This week saw some extraordinary engagement from the Catholic church on the crisis in Lebanon. The Holy See joined a 15-nation summit in Rome and the spokesman for the U.S. bishops on international policy, Bishop Thomas Wenski of Orlando, was outspoken on the crisis in an exclusive interview with NCR.
All Things Catholic
The Vatican took part as an observer in the International Conference for Lebanon held in Rome on Wednesday, sending a three-member delegation led by Archbishop Giovanni Lajolo, the Secretary for Relations with States. Two officials from the Secretariat of State accompanied him, Monsignors Franco Coppola and Alberto Ortega Martin.
Apparently unfazed by criticism that his comments “deploring” the Israeli incursion into Lebanon amounted to a form of moral equivalence between terrorism and legitimate self-defense, Secretary of State Cardinal Angelo Sodano continued to speak out this week.
Faced with violence such as that in Lebanon, in which religious differences play a significant role, one temptation for believers is to retreat into a kind of vague humanitarian language, soft-pedaling any confessional approach for fear of making things worse. Some believers worry that striking spiritual notes while the world burns flirts with naiveté; as Woody Allen once put it, if there really is a God, the best that can be said of him is that he’s an under-achiever.
As a sidebar to the humanitarian mobilization for Lebanon, the German-based Catholic charity, Aid to the Church in Need, released a statement on July 25 saying the number of families affected by the ongoing military clashes to be more than 100,000. The charity said many of these families are taking refuge in Catholic convents and other church buildings.
Embryonic stem cell research is shaping up as a critical “wedge issue” in American politics this November, and it’s no less volatile in Europe, where the European Parliament recently approved a measure theoretically liberalizing such research, but with enough unanswered questions to make its impact as yet unclear.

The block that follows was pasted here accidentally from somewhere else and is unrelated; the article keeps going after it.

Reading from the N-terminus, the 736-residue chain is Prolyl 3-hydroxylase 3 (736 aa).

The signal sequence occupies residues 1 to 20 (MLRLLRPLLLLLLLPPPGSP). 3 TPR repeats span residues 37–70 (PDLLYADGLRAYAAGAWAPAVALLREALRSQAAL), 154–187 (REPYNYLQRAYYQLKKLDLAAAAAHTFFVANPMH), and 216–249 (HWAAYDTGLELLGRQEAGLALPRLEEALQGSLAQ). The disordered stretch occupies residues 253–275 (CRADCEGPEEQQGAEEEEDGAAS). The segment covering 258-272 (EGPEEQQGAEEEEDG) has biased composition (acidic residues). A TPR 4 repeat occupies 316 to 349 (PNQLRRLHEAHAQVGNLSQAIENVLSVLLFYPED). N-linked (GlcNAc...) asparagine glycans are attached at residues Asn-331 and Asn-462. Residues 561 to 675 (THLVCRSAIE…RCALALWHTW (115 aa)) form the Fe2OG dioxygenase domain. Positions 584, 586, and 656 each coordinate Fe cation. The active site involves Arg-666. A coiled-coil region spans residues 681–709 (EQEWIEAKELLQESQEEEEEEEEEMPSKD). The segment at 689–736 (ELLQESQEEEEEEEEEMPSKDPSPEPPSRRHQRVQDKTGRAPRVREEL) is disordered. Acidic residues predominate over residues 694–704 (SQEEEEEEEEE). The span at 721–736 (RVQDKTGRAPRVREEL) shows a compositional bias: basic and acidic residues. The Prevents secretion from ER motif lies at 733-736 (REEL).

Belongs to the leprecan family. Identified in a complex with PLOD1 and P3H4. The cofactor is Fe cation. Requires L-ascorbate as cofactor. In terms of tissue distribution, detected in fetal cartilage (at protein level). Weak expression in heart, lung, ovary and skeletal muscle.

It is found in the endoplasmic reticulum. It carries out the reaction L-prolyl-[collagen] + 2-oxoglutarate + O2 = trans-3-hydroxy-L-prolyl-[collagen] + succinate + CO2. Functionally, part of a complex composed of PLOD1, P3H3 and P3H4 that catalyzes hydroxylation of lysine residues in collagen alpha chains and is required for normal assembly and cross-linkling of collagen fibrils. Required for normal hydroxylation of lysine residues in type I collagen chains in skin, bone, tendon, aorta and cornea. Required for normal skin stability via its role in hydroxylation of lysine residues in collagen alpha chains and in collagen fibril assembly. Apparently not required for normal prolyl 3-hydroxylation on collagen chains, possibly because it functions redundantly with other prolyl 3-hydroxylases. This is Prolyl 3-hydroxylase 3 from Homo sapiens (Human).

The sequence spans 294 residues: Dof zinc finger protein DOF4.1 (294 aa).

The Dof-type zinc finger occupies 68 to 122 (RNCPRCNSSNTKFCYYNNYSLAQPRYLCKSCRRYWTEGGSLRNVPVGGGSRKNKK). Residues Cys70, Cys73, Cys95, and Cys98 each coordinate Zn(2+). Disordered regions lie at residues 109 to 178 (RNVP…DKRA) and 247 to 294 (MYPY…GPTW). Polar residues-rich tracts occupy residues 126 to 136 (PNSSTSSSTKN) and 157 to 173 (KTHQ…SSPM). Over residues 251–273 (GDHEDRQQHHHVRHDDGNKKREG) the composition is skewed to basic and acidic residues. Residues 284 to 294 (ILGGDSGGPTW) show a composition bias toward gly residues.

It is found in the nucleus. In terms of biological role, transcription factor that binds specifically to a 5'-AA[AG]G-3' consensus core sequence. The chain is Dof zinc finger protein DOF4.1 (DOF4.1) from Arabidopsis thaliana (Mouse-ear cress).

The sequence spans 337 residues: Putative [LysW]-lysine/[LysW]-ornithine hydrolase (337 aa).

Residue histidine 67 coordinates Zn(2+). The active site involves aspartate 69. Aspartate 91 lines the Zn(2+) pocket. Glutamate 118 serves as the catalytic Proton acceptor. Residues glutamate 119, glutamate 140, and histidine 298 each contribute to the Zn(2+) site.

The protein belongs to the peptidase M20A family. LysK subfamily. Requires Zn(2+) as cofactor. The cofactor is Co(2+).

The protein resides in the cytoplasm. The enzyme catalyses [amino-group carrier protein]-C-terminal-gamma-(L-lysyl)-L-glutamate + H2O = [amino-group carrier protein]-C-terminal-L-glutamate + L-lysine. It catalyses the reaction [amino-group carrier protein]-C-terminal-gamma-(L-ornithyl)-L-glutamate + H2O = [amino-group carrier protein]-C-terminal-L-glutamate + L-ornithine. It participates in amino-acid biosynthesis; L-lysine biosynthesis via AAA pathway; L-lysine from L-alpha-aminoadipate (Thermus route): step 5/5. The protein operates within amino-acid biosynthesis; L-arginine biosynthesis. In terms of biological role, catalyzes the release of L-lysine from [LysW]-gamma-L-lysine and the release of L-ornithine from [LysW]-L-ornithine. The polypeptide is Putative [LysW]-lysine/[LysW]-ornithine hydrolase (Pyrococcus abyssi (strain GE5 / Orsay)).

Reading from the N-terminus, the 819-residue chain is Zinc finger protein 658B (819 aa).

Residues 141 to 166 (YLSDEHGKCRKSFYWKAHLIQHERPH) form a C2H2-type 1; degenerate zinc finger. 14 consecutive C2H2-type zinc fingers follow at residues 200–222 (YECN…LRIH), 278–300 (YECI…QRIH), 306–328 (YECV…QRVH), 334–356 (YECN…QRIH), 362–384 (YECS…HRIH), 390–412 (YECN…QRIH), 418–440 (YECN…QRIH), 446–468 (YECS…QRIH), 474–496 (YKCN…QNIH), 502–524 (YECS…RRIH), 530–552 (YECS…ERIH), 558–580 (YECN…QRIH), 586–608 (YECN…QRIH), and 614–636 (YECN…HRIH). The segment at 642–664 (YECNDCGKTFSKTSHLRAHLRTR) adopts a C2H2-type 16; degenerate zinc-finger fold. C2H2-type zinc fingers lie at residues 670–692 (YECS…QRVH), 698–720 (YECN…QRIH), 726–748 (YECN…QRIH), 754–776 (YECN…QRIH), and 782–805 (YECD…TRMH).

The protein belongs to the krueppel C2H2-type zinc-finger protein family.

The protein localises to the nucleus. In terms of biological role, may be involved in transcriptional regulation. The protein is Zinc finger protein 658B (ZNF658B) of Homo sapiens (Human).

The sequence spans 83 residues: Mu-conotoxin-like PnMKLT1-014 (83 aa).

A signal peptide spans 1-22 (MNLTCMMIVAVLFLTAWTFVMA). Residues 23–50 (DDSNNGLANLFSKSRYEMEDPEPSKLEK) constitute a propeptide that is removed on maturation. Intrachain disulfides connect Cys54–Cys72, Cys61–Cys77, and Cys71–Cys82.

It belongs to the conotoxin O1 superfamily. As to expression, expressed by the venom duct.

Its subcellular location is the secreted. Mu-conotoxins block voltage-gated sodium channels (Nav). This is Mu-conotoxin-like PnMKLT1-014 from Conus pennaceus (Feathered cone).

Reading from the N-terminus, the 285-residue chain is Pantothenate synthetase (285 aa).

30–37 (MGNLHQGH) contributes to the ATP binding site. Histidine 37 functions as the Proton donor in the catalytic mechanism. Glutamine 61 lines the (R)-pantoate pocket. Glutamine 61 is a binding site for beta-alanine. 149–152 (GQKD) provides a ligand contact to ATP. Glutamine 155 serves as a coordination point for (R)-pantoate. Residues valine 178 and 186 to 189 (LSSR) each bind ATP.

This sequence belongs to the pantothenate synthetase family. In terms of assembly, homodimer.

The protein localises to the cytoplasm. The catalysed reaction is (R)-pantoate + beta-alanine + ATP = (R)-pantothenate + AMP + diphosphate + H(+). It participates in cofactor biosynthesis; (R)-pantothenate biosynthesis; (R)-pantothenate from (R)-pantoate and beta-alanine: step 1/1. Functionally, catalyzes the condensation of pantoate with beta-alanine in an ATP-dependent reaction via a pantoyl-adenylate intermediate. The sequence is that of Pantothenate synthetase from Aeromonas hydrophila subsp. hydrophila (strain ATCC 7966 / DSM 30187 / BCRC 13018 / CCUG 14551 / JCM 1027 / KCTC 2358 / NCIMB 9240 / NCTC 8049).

On the margins of Benedict XVI’s Angelus address on Sunday, outgoing director of the Vatican Press Office Joaquin Navarro-Valls gave a live interview to the main Italian television news broadcast Tg1, speaking about the pope’s new Secretary of State, Salesian Cardinal Tarcisio Bertone of Genoa.
Even when leaders aren’t looking to make news, sometimes the news finds them. Such was the case this week for Benedict XVI, whose plan to spend a quiet few days of vacation in Valle d’Aosta was thrown a curve when he found himself drawn in on the margins of the expanding conflict in Lebanon.
On July 17, Bishop Thomas G. Wenski of Orlando, chair of the U.S. bishops’ Committee on International Policy, issued a statement faulting Hamas and Hezbollah for triggering the present crisis, criticizing Israeli attacks on civilian infrastructure, expressing solidarity with the Lebanese, and asking the United States to exercise greater leadership to bring a halt to the violence.
Nowhere else on earth does a local church invest the time and treasure fine-tuning the art of pastoral ministry on a local level as in the United States. The sheer volume of conferences, in-services, studies, academic programs and publications devoted to “best practices” and on-the-job training is staggering, making it one reason that parish ministry in America is the envy of the Catholic world.